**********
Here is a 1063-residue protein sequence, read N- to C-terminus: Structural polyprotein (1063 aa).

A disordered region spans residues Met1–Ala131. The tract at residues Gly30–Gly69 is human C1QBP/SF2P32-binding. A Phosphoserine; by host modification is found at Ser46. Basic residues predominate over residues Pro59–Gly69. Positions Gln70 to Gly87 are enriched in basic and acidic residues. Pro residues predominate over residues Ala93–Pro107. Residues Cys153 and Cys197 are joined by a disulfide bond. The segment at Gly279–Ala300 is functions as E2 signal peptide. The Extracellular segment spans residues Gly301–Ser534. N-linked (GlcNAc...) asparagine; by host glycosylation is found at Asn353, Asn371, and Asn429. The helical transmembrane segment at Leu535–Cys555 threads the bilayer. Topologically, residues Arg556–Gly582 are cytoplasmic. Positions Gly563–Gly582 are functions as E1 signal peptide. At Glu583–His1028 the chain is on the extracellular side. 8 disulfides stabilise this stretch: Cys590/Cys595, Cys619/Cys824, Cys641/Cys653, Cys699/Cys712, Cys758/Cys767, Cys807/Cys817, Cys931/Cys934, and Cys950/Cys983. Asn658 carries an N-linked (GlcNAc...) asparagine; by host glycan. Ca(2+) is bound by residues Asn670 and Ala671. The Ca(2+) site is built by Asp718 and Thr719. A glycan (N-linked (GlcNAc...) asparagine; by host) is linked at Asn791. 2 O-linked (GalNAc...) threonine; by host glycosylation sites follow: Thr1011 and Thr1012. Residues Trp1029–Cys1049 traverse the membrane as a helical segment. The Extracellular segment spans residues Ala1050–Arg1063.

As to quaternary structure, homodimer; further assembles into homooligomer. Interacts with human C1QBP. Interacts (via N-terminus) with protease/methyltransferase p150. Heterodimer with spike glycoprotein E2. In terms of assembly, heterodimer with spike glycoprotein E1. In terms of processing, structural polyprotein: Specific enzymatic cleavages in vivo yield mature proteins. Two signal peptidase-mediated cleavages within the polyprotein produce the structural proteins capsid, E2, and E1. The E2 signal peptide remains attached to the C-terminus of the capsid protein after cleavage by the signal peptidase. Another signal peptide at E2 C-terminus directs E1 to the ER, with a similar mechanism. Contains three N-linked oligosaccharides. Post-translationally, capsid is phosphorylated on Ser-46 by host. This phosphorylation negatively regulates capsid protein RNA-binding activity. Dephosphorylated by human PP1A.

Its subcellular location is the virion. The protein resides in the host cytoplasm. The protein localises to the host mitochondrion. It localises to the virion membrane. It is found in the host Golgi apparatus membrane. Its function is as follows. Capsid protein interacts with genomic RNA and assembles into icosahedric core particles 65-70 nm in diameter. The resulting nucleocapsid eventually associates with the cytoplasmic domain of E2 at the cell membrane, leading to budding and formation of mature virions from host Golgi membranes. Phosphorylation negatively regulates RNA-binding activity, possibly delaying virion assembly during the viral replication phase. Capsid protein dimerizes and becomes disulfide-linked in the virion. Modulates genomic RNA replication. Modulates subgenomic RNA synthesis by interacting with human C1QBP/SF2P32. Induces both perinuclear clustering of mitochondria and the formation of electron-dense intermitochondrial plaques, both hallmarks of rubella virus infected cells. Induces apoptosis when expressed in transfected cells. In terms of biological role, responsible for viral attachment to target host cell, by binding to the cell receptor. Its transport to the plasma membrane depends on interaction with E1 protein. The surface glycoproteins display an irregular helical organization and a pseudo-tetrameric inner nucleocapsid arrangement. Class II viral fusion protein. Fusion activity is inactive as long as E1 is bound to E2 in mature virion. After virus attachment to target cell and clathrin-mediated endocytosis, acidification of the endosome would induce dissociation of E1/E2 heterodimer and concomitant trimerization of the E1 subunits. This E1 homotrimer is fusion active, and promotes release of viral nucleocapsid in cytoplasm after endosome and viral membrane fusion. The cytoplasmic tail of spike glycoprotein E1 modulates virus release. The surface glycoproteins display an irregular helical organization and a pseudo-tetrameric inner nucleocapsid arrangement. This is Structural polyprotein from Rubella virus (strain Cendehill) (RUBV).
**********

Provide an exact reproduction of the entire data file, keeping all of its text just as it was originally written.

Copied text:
Here is a 1063-residue protein sequence, read N- to C-terminus: Structural polyprotein (1063 aa).

A disordered region spans residues Met1–Ala131. The tract at residues Gly30–Gly69 is human C1QBP/SF2P32-binding. A Phosphoserine; by host modification is found at Ser46. Basic residues predominate over residues Pro59–Gly69. Positions Gln70 to Gly87 are enriched in basic and acidic residues. Pro residues predominate over residues Ala93–Pro107. Residues Cys153 and Cys197 are joined by a disulfide bond. The segment at Gly279–Ala300 is functions as E2 signal peptide. The Extracellular segment spans residues Gly301–Ser534. N-linked (GlcNAc...) asparagine; by host glycosylation is found at Asn353, Asn371, and Asn429. The helical transmembrane segment at Leu535–Cys555 threads the bilayer. Topologically, residues Arg556–Gly582 are cytoplasmic. Positions Gly563–Gly582 are functions as E1 signal peptide. At Glu583–His1028 the chain is on the extracellular side. 8 disulfides stabilise this stretch: Cys590/Cys595, Cys619/Cys824, Cys641/Cys653, Cys699/Cys712, Cys758/Cys767, Cys807/Cys817, Cys931/Cys934, and Cys950/Cys983. Asn658 carries an N-linked (GlcNAc...) asparagine; by host glycan. Ca(2+) is bound by residues Asn670 and Ala671. The Ca(2+) site is built by Asp718 and Thr719. A glycan (N-linked (GlcNAc...) asparagine; by host) is linked at Asn791. 2 O-linked (GalNAc...) threonine; by host glycosylation sites follow: Thr1011 and Thr1012. Residues Trp1029–Cys1049 traverse the membrane as a helical segment. The Extracellular segment spans residues Ala1050–Arg1063.

As to quaternary structure, homodimer; further assembles into homooligomer. Interacts with human C1QBP. Interacts (via N-terminus) with protease/methyltransferase p150. Heterodimer with spike glycoprotein E2. In terms of assembly, heterodimer with spike glycoprotein E1. In terms of processing, structural polyprotein: Specific enzymatic cleavages in vivo yield mature proteins. Two signal peptidase-mediated cleavages within the polyprotein produce the structural proteins capsid, E2, and E1. The E2 signal peptide remains attached to the C-terminus of the capsid protein after cleavage by the signal peptidase. Another signal peptide at E2 C-terminus directs E1 to the ER, with a similar mechanism. Contains three N-linked oligosaccharides. Post-translationally, capsid is phosphorylated on Ser-46 by host. This phosphorylation negatively regulates capsid protein RNA-binding activity. Dephosphorylated by human PP1A.

Its subcellular location is the virion. The protein resides in the host cytoplasm. The protein localises to the host mitochondrion. It localises to the virion membrane. It is found in the host Golgi apparatus membrane. Its function is as follows. Capsid protein interacts with genomic RNA and assembles into icosahedric core particles 65-70 nm in diameter. The resulting nucleocapsid eventually associates with the cytoplasmic domain of E2 at the cell membrane, leading to budding and formation of mature virions from host Golgi membranes. Phosphorylation negatively regulates RNA-binding activity, possibly delaying virion assembly during the viral replication phase. Capsid protein dimerizes and becomes disulfide-linked in the virion. Modulates genomic RNA replication. Modulates subgenomic RNA synthesis by interacting with human C1QBP/SF2P32. Induces both perinuclear clustering of mitochondria and the formation of electron-dense intermitochondrial plaques, both hallmarks of rubella virus infected cells. Induces apoptosis when expressed in transfected cells. In terms of biological role, responsible for viral attachment to target host cell, by binding to the cell receptor. Its transport to the plasma membrane depends on interaction with E1 protein. The surface glycoproteins display an irregular helical organization and a pseudo-tetrameric inner nucleocapsid arrangement. Class II viral fusion protein. Fusion activity is inactive as long as E1 is bound to E2 in mature virion. After virus attachment to target cell and clathrin-mediated endocytosis, acidification of the endosome would induce dissociation of E1/E2 heterodimer and concomitant trimerization of the E1 subunits. This E1 homotrimer is fusion active, and promotes release of viral nucleocapsid in cytoplasm after endosome and viral membrane fusion. The cytoplasmic tail of spike glycoprotein E1 modulates virus release. The surface glycoproteins display an irregular helical organization and a pseudo-tetrameric inner nucleocapsid arrangement. This is Structural polyprotein from Rubella virus (strain Cendehill) (RUBV).